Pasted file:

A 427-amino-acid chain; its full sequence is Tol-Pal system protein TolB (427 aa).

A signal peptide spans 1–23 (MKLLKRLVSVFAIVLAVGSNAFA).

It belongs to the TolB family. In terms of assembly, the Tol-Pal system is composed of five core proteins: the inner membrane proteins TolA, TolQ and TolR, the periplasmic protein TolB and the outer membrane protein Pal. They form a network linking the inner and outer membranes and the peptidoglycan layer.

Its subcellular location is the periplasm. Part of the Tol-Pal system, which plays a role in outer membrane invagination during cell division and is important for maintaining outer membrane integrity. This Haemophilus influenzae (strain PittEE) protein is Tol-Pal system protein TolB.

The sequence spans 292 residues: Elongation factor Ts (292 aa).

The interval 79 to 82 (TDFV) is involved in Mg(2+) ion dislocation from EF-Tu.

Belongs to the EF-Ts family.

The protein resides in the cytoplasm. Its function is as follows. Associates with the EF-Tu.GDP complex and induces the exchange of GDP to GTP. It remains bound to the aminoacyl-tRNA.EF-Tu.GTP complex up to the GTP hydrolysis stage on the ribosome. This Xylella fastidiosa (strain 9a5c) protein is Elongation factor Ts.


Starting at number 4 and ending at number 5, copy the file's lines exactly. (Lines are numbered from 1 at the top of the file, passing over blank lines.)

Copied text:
Its subcellular location is the periplasm. Part of the Tol-Pal system, which plays a role in outer membrane invagination during cell division and is important for maintaining outer membrane integrity. This Haemophilus influenzae (strain PittEE) protein is Tol-Pal system protein TolB.

The sequence spans 292 residues: Elongation factor Ts (292 aa).